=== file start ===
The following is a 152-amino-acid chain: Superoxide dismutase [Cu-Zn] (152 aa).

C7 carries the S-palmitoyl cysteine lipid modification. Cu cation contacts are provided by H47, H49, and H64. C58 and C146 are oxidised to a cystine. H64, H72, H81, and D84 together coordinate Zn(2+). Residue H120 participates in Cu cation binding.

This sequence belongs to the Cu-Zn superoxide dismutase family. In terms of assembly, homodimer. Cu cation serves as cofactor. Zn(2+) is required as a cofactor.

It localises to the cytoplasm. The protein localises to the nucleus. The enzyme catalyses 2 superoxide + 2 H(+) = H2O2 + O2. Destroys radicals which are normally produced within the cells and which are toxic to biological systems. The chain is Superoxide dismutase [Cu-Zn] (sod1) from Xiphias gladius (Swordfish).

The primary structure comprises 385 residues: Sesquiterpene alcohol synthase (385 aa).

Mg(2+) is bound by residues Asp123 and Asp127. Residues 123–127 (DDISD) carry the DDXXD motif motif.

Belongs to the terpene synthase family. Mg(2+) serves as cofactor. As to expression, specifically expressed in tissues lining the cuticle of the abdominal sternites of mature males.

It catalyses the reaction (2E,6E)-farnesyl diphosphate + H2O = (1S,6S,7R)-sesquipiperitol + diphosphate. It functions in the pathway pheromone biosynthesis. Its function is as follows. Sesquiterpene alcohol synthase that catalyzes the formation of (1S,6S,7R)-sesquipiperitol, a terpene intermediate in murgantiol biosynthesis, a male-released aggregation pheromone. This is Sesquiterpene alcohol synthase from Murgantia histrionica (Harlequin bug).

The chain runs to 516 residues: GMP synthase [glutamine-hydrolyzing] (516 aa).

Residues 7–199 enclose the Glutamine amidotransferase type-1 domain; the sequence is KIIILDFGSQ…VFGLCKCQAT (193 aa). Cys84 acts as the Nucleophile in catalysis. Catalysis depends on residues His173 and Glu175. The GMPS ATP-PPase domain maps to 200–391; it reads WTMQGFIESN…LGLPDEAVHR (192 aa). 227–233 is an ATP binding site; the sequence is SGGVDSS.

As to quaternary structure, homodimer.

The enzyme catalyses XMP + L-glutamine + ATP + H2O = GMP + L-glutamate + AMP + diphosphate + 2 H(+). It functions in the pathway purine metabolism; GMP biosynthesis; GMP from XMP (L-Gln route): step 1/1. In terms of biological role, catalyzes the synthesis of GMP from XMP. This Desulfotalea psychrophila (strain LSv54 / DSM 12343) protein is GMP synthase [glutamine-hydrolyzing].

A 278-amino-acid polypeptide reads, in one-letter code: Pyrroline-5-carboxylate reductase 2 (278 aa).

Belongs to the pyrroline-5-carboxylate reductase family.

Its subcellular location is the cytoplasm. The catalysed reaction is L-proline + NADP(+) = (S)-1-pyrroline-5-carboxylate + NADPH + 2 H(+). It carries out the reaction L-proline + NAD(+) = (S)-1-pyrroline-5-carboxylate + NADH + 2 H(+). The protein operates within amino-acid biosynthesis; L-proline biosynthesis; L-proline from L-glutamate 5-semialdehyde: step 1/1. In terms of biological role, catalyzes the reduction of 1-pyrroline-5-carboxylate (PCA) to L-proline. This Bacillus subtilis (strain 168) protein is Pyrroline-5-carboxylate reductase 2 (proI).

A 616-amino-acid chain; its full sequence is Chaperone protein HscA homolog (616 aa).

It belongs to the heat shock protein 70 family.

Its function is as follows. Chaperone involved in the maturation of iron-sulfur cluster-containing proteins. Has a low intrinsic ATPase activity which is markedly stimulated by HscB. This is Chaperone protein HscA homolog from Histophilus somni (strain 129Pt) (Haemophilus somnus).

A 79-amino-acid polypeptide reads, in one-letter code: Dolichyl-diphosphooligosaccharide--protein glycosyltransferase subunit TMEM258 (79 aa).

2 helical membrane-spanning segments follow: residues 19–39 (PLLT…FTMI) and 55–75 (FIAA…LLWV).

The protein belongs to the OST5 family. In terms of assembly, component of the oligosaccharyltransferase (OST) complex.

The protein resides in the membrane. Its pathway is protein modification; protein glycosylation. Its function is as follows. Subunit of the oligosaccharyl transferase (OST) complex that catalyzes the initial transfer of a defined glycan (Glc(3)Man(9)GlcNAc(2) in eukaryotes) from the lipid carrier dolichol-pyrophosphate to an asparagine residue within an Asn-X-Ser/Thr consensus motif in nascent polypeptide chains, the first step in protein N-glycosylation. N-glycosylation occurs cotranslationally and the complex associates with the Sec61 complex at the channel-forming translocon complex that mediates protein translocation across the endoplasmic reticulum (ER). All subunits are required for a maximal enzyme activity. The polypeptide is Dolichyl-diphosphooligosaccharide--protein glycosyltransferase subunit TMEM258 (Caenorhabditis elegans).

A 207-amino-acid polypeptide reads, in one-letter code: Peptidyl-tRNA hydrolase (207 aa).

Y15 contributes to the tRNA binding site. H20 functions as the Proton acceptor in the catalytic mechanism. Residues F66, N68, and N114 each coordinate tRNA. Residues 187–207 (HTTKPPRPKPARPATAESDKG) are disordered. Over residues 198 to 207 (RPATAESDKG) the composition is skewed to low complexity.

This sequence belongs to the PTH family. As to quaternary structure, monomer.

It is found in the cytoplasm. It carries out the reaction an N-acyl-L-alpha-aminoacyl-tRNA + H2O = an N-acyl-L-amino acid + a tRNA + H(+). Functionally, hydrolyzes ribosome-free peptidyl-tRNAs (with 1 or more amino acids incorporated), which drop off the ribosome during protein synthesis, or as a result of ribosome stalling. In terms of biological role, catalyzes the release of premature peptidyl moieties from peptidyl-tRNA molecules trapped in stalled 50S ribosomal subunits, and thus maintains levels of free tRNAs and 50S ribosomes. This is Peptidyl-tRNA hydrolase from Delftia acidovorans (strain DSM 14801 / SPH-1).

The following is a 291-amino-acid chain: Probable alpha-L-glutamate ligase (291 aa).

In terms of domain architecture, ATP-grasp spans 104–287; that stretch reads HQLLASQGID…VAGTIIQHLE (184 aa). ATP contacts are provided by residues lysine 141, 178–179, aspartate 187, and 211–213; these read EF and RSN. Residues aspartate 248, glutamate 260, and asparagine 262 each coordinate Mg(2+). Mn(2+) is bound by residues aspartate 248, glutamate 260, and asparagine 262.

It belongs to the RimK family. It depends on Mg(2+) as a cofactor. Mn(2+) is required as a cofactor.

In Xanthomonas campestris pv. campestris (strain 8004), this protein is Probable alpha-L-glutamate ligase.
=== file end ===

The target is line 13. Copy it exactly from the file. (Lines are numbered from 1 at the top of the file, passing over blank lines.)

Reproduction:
A 278-amino-acid polypeptide reads, in one-letter code: Pyrroline-5-carboxylate reductase 2 (278 aa).